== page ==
Today I ask students to reflect or review what makes for good explanation in a body paragraph because we are about to move into drafting our summative essays. They should be able to tell me what good explanation means or at least review their notes to find the answer.
After attendance, I ask for the answer and am greeted by downward stares and silence. Uh oh. After an awkward moment, a few voices chime in.
"It explains." Well, that's in the word itself, yes.
"It clarifies." Good academic vocabulary,yes. Still, what term did I use?
"Connection!" YES! Good explanation connects details to evidence, evidence to claim. It makes clear how the details and evidence PROVE the claim.
Students hit the term I was looking for, so we move on.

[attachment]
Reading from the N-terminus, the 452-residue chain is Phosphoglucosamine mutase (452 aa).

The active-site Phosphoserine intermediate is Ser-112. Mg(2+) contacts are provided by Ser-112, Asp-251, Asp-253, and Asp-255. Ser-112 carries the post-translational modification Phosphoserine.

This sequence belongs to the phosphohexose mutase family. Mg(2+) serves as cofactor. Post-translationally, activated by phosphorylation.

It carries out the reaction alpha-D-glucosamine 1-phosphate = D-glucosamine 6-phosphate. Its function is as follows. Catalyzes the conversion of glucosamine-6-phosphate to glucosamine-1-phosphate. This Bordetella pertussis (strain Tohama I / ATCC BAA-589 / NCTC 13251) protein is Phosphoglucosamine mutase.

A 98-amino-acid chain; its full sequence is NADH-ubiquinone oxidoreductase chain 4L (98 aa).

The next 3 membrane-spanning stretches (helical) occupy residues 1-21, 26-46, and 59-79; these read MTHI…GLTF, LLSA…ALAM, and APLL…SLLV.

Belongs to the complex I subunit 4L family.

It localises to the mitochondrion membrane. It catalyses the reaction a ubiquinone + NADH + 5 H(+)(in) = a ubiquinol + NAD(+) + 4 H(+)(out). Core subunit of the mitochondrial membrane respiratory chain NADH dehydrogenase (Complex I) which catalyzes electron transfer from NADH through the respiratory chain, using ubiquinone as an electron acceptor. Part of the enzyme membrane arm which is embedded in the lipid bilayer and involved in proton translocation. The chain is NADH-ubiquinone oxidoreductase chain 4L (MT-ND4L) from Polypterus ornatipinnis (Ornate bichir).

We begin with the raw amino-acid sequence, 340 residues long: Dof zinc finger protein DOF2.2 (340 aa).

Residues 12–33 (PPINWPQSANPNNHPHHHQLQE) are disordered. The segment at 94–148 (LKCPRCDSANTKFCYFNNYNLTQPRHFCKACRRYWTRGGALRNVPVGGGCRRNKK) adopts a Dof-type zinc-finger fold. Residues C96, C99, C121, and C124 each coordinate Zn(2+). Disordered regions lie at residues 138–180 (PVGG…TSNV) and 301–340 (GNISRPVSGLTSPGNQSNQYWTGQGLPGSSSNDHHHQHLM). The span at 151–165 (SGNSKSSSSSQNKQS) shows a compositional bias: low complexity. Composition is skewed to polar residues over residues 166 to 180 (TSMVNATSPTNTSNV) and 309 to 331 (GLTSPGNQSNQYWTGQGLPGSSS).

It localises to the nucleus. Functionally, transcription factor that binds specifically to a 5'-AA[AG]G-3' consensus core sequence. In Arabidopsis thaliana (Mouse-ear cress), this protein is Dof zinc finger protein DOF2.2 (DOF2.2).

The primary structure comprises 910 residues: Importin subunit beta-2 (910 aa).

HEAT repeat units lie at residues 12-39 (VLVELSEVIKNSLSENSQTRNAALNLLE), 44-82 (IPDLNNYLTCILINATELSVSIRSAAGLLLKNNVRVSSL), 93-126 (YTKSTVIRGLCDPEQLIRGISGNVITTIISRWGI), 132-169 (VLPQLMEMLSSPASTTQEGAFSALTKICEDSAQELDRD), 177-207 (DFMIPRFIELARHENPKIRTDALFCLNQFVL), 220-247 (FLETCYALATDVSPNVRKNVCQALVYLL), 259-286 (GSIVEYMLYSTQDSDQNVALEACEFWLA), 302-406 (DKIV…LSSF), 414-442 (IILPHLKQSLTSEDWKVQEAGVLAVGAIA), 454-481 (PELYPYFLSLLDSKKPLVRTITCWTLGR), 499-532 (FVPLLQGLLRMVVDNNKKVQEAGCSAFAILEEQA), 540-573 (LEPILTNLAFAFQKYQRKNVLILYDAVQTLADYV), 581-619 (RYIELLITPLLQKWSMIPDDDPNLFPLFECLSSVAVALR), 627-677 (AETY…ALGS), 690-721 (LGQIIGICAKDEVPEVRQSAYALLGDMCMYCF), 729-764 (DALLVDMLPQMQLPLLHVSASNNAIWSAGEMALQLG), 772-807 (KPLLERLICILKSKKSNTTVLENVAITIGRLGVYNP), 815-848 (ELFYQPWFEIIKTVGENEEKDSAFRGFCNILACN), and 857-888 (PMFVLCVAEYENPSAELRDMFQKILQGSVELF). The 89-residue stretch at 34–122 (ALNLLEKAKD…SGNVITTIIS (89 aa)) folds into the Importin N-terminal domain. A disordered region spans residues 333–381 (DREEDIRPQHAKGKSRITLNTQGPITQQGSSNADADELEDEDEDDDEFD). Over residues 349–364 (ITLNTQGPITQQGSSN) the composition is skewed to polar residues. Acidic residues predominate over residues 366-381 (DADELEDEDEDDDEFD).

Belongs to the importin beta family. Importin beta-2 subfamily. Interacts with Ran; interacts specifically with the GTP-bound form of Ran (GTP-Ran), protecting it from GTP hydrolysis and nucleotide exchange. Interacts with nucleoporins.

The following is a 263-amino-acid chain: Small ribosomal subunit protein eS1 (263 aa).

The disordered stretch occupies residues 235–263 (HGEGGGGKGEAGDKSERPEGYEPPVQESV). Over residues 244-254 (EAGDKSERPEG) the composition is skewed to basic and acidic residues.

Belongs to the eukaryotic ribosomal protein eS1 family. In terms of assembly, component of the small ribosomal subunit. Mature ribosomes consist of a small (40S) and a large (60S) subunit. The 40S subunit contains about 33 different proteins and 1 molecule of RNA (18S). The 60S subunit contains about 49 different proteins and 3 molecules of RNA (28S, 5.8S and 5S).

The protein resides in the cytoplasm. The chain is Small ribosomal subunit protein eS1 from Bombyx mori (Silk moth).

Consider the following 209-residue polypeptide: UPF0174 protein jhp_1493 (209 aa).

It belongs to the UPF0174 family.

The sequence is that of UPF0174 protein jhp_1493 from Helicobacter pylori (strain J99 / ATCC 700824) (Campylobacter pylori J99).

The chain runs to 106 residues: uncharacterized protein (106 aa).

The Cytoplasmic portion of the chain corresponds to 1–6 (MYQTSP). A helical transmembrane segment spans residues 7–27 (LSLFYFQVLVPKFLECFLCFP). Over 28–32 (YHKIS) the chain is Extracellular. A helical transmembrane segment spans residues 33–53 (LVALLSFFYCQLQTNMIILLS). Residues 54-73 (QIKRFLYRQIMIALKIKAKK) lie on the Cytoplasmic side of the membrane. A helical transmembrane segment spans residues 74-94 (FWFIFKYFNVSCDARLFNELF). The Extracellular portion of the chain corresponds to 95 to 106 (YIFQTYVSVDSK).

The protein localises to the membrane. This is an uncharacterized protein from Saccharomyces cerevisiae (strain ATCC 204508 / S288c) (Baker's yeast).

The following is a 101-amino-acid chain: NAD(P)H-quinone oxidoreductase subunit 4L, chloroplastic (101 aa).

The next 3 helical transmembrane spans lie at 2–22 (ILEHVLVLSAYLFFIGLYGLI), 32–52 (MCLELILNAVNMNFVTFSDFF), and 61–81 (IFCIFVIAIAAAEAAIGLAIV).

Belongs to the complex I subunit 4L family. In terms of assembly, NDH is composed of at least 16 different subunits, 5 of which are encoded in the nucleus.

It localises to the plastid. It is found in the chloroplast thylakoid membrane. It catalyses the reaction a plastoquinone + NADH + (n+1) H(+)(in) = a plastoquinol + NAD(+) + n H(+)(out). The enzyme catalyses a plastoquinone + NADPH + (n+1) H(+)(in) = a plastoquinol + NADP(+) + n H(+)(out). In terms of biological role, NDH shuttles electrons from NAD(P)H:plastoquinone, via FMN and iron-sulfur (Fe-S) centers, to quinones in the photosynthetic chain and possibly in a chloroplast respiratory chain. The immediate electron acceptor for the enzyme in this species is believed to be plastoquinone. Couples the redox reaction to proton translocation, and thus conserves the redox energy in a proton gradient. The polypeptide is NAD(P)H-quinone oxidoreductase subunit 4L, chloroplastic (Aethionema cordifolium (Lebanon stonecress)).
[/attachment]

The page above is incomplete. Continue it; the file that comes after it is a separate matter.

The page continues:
Students receive their outlines back today, full of feedback for improvement. I ask students to make their changes to claim, evidence, and details as they work on their rough drafts and establish our timeline. Students will have three class sessions to produce their rough drafts (seems like a lot, but isn't given that we'll have to travel to the lab each day and twiddle our thumbs waiting for computers to load).
We move down to the computer lab, and after thumb twiddling, begin writing. I stroll the room to answer questions and check for engagement. Students ask clarifying questions on my feedback:
"You said this was repetitive--does that mean I should get rid of it?" Yes.
"Would it be good to change this paragraph's focus to emotional effects to avoid repetition?" Yes.
"How do I add an action to this claim?" Well, who makes decisions about marriage laws? What do you want that group of people to do?
One student believes he is done with his draft after 20 minutes in the lab:
At the end of the hour, I remind students of the scheduled work days ahead. They save (I hope successfully--you never know) and log off until the next essay work day.